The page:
When analog recordings on vinyl were our main way of representing music, there was no reason to think of a black 12-inch record as a fetish object, to be celebrated for its rare, soulful, unique properties. Back then, we didn't cherish surface noise, or find failure charming. A record was supposed to be an audible "window on the world" -- the less it crackled, the better we could hear what was going on through the window.
But when CDs replaced vinyl, some of us began collecting the black stuff religiously, and treasuring its unique properties. Those turned out, mostly, to be errors and limitations.
But maybe that halo -- that warm, holy glow -- is just the consolation prize we award to any medium that's been displaced from the coveted role of representing the world. Think of painting focusing on the brushstroke when photography comes along, TV turning self-referential when we get our information about the world through computers instead, or analog crackle becoming something you add with a digital patch.I have wondered whether, at some future stage, low-bit-rate audio-compression artefacts will become fashionable in the same way that faux record crackle is these days; perhaps with bands making allusions to a mythical golden age of MySpace bedroom indie authenticity or somesuch?
Following up from yesterday's post about the digital camera/Lomo hybrid, and its question about digitally simulating the look of Lomo photographs: Alec Muffett has pointed me to a Kottke blog piece on the subject, which also links to this Photoshop-specific tutorial. For the penguinheads in the audience, there is a Gimp Script-Fu script for applying the Lomo effect here. Now you too can make the output of your high-end digital camera look "authentically" lo-fi.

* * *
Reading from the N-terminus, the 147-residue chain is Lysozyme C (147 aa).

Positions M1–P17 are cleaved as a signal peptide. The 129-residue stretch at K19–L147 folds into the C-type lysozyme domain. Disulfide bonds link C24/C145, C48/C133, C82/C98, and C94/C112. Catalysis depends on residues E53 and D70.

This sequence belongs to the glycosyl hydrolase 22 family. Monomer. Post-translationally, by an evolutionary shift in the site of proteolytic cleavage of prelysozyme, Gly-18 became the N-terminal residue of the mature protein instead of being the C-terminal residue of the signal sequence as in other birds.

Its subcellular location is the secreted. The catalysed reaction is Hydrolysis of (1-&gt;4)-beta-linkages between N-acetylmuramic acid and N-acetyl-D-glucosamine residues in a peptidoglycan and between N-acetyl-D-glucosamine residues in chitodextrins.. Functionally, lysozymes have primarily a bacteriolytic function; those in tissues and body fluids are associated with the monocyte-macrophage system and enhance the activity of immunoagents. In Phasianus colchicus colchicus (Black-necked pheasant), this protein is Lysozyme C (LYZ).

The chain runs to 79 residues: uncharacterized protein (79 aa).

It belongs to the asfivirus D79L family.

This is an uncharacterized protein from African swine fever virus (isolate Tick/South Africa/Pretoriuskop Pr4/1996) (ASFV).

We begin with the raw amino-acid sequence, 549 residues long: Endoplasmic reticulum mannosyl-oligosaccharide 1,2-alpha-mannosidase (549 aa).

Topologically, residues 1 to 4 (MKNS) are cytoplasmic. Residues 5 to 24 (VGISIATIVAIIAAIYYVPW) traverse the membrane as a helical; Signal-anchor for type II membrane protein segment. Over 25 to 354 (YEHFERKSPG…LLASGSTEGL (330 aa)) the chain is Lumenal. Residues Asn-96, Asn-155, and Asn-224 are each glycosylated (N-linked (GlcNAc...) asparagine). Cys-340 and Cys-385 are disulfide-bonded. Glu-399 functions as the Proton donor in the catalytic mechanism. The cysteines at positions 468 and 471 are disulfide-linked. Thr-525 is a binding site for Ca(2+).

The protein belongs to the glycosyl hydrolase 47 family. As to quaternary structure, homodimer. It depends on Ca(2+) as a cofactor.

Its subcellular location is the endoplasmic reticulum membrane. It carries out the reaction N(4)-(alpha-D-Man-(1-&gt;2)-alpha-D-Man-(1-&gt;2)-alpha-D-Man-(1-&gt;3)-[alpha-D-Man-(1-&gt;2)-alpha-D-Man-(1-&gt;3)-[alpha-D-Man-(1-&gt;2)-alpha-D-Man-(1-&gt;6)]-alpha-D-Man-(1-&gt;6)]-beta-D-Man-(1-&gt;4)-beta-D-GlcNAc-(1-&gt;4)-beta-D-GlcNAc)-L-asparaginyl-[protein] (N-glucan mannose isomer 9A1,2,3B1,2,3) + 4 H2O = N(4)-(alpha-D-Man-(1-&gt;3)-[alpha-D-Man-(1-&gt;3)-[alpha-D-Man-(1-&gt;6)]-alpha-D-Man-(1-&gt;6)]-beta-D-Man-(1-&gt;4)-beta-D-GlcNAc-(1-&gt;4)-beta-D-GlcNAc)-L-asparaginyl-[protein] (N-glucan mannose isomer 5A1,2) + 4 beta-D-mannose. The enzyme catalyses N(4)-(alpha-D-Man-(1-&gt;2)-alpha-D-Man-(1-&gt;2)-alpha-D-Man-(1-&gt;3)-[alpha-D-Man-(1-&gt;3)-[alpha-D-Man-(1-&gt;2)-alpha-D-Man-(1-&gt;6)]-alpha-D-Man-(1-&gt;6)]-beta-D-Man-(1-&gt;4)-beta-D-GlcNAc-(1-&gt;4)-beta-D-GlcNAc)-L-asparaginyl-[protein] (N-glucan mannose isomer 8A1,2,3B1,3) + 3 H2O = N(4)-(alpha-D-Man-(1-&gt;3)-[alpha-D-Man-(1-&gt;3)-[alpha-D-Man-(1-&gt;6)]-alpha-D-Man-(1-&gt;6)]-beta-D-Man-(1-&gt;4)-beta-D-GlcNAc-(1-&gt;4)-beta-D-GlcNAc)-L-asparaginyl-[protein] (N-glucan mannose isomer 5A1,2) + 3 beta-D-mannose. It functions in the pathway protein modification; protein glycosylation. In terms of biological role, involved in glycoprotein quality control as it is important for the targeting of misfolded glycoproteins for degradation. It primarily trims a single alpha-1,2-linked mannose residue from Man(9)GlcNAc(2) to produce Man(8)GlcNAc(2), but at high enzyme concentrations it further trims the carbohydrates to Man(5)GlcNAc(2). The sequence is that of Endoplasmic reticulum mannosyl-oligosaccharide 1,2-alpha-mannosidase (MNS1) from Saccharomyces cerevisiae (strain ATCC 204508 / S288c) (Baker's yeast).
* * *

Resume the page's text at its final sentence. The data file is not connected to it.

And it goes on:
This person is attempting to build a homemade digital Lomo camera, by grafting a Lomo lens onto a camera (an Epson Digital Rangefinder, which sounds a bit too expensive to be something to casually hack). It'd be interesting to see whether he succeeds, and whether the resulting Frankensteinian hybrid really does combine the grungy, ultra-hip Lomo look with the convenience of digital.
If there was a market for a digital camera that takes pictures that look Lomo-like, wouldn't the obvious way to do it be by adding a mode in the onboard firmware which vignettes the edges of the image and fiddles the colours? I wonder whether anyone has written a Photoshop/Gimp plug-in which "Lomo-fies" images.